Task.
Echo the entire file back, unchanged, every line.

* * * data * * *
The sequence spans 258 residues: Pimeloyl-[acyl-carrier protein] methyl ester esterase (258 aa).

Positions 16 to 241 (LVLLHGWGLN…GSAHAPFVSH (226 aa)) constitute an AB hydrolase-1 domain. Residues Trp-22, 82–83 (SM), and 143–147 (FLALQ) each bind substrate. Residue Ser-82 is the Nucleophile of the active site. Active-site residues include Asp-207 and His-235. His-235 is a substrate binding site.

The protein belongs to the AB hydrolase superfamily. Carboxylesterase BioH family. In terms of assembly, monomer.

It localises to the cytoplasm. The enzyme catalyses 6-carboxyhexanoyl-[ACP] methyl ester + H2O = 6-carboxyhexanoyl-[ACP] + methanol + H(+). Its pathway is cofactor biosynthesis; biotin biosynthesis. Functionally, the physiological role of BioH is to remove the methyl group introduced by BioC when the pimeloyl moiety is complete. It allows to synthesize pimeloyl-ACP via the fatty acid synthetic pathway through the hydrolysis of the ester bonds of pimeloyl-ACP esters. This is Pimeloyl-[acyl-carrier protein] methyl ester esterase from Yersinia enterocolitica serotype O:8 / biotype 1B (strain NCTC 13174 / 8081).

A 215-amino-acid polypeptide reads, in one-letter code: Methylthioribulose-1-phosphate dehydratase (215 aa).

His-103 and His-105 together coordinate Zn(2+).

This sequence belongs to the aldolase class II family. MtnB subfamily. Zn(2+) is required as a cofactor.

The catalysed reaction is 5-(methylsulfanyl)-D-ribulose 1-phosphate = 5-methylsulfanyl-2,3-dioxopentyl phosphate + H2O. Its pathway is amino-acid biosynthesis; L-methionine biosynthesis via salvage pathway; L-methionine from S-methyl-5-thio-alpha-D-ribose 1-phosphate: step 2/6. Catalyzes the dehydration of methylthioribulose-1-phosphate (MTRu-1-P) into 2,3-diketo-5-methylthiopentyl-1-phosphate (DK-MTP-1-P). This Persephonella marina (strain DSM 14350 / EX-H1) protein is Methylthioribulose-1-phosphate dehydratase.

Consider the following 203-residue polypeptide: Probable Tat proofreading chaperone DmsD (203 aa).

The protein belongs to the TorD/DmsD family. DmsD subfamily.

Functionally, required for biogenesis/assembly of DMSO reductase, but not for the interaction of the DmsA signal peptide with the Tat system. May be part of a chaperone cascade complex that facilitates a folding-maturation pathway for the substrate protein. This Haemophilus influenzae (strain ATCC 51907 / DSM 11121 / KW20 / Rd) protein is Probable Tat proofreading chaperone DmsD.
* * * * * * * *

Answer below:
The sequence spans 258 residues: Pimeloyl-[acyl-carrier protein] methyl ester esterase (258 aa).

Positions 16 to 241 (LVLLHGWGLN…GSAHAPFVSH (226 aa)) constitute an AB hydrolase-1 domain. Residues Trp-22, 82–83 (SM), and 143–147 (FLALQ) each bind substrate. Residue Ser-82 is the Nucleophile of the active site. Active-site residues include Asp-207 and His-235. His-235 is a substrate binding site.

The protein belongs to the AB hydrolase superfamily. Carboxylesterase BioH family. In terms of assembly, monomer.

It localises to the cytoplasm. The enzyme catalyses 6-carboxyhexanoyl-[ACP] methyl ester + H2O = 6-carboxyhexanoyl-[ACP] + methanol + H(+). Its pathway is cofactor biosynthesis; biotin biosynthesis. Functionally, the physiological role of BioH is to remove the methyl group introduced by BioC when the pimeloyl moiety is complete. It allows to synthesize pimeloyl-ACP via the fatty acid synthetic pathway through the hydrolysis of the ester bonds of pimeloyl-ACP esters. This is Pimeloyl-[acyl-carrier protein] methyl ester esterase from Yersinia enterocolitica serotype O:8 / biotype 1B (strain NCTC 13174 / 8081).

A 215-amino-acid polypeptide reads, in one-letter code: Methylthioribulose-1-phosphate dehydratase (215 aa).

His-103 and His-105 together coordinate Zn(2+).

This sequence belongs to the aldolase class II family. MtnB subfamily. Zn(2+) is required as a cofactor.

The catalysed reaction is 5-(methylsulfanyl)-D-ribulose 1-phosphate = 5-methylsulfanyl-2,3-dioxopentyl phosphate + H2O. Its pathway is amino-acid biosynthesis; L-methionine biosynthesis via salvage pathway; L-methionine from S-methyl-5-thio-alpha-D-ribose 1-phosphate: step 2/6. Catalyzes the dehydration of methylthioribulose-1-phosphate (MTRu-1-P) into 2,3-diketo-5-methylthiopentyl-1-phosphate (DK-MTP-1-P). This Persephonella marina (strain DSM 14350 / EX-H1) protein is Methylthioribulose-1-phosphate dehydratase.

Consider the following 203-residue polypeptide: Probable Tat proofreading chaperone DmsD (203 aa).

The protein belongs to the TorD/DmsD family. DmsD subfamily.

Functionally, required for biogenesis/assembly of DMSO reductase, but not for the interaction of the DmsA signal peptide with the Tat system. May be part of a chaperone cascade complex that facilitates a folding-maturation pathway for the substrate protein. This Haemophilus influenzae (strain ATCC 51907 / DSM 11121 / KW20 / Rd) protein is Probable Tat proofreading chaperone DmsD.